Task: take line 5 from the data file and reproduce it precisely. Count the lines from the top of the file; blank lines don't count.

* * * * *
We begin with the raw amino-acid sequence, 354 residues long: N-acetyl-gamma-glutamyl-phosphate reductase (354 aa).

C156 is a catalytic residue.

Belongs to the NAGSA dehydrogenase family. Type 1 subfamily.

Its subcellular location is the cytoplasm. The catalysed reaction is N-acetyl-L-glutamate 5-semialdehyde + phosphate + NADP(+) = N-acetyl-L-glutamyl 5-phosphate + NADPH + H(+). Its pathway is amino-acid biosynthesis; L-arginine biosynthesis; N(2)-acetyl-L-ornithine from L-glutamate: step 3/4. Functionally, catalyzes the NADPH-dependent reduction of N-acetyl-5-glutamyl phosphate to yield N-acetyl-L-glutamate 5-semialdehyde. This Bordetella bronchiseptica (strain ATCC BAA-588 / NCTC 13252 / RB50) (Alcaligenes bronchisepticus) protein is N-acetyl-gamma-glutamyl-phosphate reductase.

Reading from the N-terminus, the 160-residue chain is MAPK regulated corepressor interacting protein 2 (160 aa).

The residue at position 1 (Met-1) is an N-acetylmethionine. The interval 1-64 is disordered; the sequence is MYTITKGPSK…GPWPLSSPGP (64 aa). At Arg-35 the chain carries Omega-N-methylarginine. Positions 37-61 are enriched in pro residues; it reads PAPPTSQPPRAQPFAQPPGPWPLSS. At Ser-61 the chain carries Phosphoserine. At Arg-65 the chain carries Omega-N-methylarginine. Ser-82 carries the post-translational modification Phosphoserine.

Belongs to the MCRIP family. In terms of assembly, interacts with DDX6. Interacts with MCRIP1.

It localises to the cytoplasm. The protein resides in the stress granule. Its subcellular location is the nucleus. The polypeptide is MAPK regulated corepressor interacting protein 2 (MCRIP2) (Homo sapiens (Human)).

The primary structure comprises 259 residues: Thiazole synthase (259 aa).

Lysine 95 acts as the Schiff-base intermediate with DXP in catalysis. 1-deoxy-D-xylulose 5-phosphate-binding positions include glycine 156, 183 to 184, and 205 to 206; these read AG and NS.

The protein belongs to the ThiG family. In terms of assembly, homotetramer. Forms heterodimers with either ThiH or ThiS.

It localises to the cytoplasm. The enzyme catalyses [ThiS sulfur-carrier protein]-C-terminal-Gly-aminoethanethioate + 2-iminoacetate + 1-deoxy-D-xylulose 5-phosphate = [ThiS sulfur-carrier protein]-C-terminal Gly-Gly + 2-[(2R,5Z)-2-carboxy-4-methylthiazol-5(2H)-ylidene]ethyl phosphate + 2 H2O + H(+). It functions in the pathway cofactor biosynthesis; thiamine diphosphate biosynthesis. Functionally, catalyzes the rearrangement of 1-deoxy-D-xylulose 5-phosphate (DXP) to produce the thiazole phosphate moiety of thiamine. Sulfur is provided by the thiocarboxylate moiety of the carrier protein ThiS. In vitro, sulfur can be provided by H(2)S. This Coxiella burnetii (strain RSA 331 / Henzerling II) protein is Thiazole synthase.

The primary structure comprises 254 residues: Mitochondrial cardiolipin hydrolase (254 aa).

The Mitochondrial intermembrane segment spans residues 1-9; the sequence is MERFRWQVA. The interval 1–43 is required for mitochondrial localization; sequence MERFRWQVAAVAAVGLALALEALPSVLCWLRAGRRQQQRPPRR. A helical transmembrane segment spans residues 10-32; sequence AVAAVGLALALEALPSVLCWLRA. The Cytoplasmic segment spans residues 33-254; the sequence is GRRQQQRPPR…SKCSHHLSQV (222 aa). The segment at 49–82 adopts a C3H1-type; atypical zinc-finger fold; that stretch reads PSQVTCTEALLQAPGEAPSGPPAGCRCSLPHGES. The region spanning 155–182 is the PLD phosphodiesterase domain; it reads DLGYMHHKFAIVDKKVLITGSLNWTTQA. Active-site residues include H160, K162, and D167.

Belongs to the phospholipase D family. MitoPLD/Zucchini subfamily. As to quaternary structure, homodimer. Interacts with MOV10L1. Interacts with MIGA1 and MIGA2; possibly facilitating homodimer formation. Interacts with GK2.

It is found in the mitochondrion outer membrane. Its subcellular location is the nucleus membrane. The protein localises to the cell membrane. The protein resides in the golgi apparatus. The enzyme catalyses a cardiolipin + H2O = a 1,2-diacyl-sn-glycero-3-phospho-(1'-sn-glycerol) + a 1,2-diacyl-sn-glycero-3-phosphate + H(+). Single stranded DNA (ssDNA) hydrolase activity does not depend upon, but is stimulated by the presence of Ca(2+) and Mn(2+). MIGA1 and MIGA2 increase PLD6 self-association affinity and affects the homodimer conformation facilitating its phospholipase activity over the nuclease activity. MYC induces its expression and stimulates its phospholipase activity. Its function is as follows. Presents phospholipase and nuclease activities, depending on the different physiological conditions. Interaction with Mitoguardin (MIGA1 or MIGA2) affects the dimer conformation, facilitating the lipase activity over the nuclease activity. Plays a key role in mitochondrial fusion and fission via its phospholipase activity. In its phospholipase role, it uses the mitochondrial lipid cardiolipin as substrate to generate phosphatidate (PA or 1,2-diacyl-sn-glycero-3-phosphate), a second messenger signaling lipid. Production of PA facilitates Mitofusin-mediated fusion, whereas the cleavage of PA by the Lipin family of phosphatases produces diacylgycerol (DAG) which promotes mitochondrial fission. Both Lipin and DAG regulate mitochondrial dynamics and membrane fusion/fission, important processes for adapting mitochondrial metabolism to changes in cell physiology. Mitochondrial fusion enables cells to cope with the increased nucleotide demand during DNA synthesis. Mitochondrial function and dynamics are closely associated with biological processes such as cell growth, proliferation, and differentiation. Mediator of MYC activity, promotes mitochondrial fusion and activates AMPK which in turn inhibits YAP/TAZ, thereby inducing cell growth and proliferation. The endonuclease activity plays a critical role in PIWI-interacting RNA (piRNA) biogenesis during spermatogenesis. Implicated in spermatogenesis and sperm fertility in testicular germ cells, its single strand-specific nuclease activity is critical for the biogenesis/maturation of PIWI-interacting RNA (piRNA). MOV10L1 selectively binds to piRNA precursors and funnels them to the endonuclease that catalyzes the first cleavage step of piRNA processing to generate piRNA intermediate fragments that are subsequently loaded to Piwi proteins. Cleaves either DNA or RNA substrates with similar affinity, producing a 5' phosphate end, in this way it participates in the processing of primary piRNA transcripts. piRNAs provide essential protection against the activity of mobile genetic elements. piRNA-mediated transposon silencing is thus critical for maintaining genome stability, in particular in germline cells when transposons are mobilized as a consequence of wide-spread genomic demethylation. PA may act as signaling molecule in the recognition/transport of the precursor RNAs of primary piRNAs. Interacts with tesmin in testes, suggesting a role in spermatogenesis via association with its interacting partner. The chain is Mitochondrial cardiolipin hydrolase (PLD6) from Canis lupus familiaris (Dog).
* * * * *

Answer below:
Reading from the N-terminus, the 160-residue chain is MAPK regulated corepressor interacting protein 2 (160 aa).